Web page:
• Civic or Political discussion is fine, but do it before or after class, and be civil. Discussion is healthy, ranting in front of your classmates and getting heated is not. Basically, don’t treat the school like it’s a Facebook timeline or Twitter feed!
    • While practicing a hold or submission, if your partner taps you or taps the ground, verbally submits, or yells out in pain, you must immediately let go of the hold.
    • On the other hand, if you are feeling pain during a hold and wish to submit, the best way is to “tap out”. With one of your free hands, tap on your partner’s body or tap on the mat (once works, but to avoid confusion it is best to tap two or three times quickly). Tapping on your partner is always preferred to tapping on the mat if you can help it, but if you have to tap on the mat, try and tap loud enough so that your partner can hear it. If you do not have a free hand to tap with, you can verbally tap by saying “Tap!” Another option is to tap with your feet, though this is uncommon and we would suggest you tap verbally if you can’t use your hands.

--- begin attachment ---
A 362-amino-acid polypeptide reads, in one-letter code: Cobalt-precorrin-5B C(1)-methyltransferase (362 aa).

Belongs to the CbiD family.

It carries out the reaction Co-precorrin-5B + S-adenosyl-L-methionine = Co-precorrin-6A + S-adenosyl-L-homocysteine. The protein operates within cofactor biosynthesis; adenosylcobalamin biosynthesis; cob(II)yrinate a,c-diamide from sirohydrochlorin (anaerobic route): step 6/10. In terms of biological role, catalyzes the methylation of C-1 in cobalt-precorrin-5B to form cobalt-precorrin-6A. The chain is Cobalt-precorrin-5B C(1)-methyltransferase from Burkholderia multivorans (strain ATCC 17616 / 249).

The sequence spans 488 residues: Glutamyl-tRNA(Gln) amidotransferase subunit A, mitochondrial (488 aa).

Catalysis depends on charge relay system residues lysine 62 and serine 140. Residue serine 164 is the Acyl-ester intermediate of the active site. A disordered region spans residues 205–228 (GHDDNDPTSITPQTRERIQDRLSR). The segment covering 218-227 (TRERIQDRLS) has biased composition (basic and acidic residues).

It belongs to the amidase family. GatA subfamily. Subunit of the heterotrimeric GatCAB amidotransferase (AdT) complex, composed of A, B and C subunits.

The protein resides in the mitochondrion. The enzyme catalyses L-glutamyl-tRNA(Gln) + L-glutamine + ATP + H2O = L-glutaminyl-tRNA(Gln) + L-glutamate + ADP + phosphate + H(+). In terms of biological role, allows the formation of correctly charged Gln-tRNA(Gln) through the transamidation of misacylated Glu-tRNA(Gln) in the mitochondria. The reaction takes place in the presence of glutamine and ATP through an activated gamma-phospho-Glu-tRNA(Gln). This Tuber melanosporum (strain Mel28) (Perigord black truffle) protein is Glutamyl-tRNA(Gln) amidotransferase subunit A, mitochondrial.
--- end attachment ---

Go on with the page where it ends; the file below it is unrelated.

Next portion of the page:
• Oh, we almost forgot: YOU MUST TAP. Letting an arm of ankle get broken, or letting yourself get choked unconscious is not an option. Don’t be a hero! Submitting is a normal part of training. It’s the last thing you want to have an ego about, trust us.
    • Do not crank on a submission 100% before your partner even has a chance to submit. Pressure should be applied slow enough so that your partner has time to attempt an escape or tap out within a matter of seconds.